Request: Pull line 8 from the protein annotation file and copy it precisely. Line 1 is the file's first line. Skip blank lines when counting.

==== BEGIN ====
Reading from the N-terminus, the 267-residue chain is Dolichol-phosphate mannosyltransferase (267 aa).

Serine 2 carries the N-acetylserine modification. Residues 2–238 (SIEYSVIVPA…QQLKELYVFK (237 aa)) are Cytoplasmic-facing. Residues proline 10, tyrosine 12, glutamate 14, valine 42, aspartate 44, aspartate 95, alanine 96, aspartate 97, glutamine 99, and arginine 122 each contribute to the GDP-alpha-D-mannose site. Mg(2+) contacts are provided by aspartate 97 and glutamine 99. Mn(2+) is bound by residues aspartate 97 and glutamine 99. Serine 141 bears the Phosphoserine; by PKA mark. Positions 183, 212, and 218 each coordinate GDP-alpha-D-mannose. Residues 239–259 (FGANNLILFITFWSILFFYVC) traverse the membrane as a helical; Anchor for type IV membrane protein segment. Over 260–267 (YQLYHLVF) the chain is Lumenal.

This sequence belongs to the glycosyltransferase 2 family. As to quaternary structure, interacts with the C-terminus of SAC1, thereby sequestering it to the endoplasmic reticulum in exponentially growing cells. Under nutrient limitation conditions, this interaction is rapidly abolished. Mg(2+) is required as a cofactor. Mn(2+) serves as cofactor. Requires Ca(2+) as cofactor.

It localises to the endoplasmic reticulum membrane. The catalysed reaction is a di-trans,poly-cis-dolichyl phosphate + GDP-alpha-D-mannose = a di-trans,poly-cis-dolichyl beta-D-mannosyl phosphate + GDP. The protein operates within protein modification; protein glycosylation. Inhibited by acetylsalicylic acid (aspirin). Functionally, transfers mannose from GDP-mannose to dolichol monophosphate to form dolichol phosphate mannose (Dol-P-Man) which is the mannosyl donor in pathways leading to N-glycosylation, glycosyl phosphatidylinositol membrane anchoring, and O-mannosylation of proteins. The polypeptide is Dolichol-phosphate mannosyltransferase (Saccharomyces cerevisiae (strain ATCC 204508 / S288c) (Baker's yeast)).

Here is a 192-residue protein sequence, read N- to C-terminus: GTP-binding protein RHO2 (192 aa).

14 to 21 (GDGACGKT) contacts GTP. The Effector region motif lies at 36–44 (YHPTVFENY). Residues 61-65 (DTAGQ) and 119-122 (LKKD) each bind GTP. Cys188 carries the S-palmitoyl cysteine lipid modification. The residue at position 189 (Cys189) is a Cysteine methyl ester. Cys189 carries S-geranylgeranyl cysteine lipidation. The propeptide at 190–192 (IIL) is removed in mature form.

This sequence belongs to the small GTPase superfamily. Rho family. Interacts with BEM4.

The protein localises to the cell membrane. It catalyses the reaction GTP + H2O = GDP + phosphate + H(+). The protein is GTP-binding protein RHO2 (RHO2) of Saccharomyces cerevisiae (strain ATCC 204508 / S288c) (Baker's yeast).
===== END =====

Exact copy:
The protein localises to the cell membrane. It catalyses the reaction GTP + H2O = GDP + phosphate + H(+). The protein is GTP-binding protein RHO2 (RHO2) of Saccharomyces cerevisiae (strain ATCC 204508 / S288c) (Baker's yeast).